In 1991 we were contacted by Christian Schlüchter, then at ETH before he moved to the University of Bern two years later. Christian is a Quaternary Geologist who works almost everywhere on the planet and has a reputation as a globetrotter. Among his favourite terrains are the Dry Valleys in Victoria Land in East Antarctica. These ice-free valleys are among the oldest landscapes on Earth, with very little precipitation and very little erosion. For a geomorphologist like Christian, the prospect that all of a sudden age and erosion rates of such landscapes could be quantified with nuclides produced by cosmic rays must have been no less exciting than was the realisation by mid-20th century geologists that they could absolutely and reliably date the formation of rocks with radiogenic isotopes. Christian thus sought cooperation with the AMS group at the ETH Physics Department as well as with us at the Earth Science Department. As it just happened, we were looking for a dissertation project for Laura Bruno. So, because noble gases are ideal for investigating very old landscapes, as they do not decay like radionuclides, Laura set out to study the glacial history of Antarctica, or more exactly the history of Antarctica as reflected in the Dry Valleys. Laura’s doctoral thesis was the first chapter of a very fruitful collaboration with Christian that led to several jointly supervised dissertations and many other projects. Laura’s work also marked the beginning of our collaboration with the AMS group at ETH on terrestrial problems, extending our previous joint activities in cosmochemistry (Section 3.1). Our main partners in the AMS team were Susan Ivy-Ochs, Peter Kubik and later Lukas Wacker. For our cosmogenic nuclide studies in Antarctica, Carlo Baroni of the University of Pisa was also an important colleague. I already had met Carlo during my meteorite search at Frontier Mountain in the 1990/91 season at the Italian Antarctic Station at Terra Nova Bay (see Box 3.2).

The development and subsequent history of the Antarctic ice masses are major issues in palaeoclimatology. The most important question was the extent to which the Antarctic ice masses had been affected by the Pliocene climate oscillation. This was a global warming interval from 4.8 to 3.2 Ma ago with an increase in sea surface temperature of about 3 ºC. Some workers argued that such warm conditions caused the ice sheet to collapse. Others proposed that the East Antarctic Ice sheet has remained stable since its formation perhaps 15 or 20 Ma ago and that the Antarctic climate had been cold and hyperarid ever since (Denton et al., 1993). For Christian Schlüchter and colleagues, the Dry Valleys were a key area (Fig. 4.2). Had there been major erosional events indicating the existence of running water in summer since the Dry Valley landscape formed? Cosmogenic nuclides – here primarily the stable noble gases – were the ideal (then new) tool to tackle this question.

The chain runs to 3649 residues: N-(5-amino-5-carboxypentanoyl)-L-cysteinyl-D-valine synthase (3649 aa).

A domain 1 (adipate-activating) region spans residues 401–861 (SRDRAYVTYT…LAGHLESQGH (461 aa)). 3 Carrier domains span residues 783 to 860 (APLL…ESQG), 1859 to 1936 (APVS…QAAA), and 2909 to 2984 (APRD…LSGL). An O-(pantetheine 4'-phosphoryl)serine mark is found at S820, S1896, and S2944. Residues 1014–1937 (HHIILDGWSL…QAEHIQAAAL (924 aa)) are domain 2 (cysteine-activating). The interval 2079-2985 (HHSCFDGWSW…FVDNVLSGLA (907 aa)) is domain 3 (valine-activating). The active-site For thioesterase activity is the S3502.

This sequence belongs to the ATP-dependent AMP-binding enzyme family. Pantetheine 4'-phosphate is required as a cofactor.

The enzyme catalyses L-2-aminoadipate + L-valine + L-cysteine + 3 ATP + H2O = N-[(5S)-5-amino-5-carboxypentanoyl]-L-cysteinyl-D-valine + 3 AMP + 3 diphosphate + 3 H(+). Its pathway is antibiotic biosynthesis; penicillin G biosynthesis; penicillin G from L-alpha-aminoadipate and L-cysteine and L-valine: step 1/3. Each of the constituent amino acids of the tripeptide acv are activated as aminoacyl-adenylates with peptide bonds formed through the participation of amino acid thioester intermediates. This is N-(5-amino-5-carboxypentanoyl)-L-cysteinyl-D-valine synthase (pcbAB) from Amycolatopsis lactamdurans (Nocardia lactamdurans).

Because the production rate of cosmogenic nuclides near a rock surface decreases with increasing depth and because even in the hyperarid Antarctic climate rocks slowly erode, concentrations of cosmogenic nuclides basically only provide minimum values for the time a sample was exposed to cosmic rays at the Earth’s surface. The nominal age would equal the true exposure age only if no erosion had occurred (Fig. 4.3a). The analysis of two or more nuclides with different half-lives in the same sample allows, in principle, one to determine both the erosion rate and the exposure age (Fig. 4.3b), but for the moment we are concerned only with stable noble gases. More about cosmogenic nuclide systematics can be found in Section 4.3.1 about the CRONUS programmes.

Laura Bruno analysed 3He and 21Ne in pyroxene and quartz separates from boulders at two locations (Mt. Fleming and Table Mountain) in glacial deposits of the so called Sirius group. Pyroxenes were important because they retain cosmogenic helium much better than quartz and hence allow estimates of noble gas losses by diffusion. Christian Schlüchter had taken the samples with the eye of an experienced field geologist, allowing him to recognise boulders least disturbed since deposition. Laura’s oldest minimum values of ~5 and 5.5 Ma for the two sites were among the oldest exposure ages of terrestrial samples ever measured until then (and also higher than the maximum values of about 4 Ma to be deduced from radioactive 10Be). Laura’s work (Bruno et al., 1997) was thus the first unequivocal evidence based on cosmogenic nuclides that the East Antarctic Ice sheet had remained stable for at least the past 5 Ma, but likely even longer, presumably at least for 6-6.5 Ma. Bruno and co-workers also concluded that the maximum possible uplift rate of the Transantarctic Mountains was only ~170 m/Ma, much slower than necessary to explain the microfossils found in Sirius group sediments if these sediments were of much younger age, as argued by the proponents of an unstable ice sheet.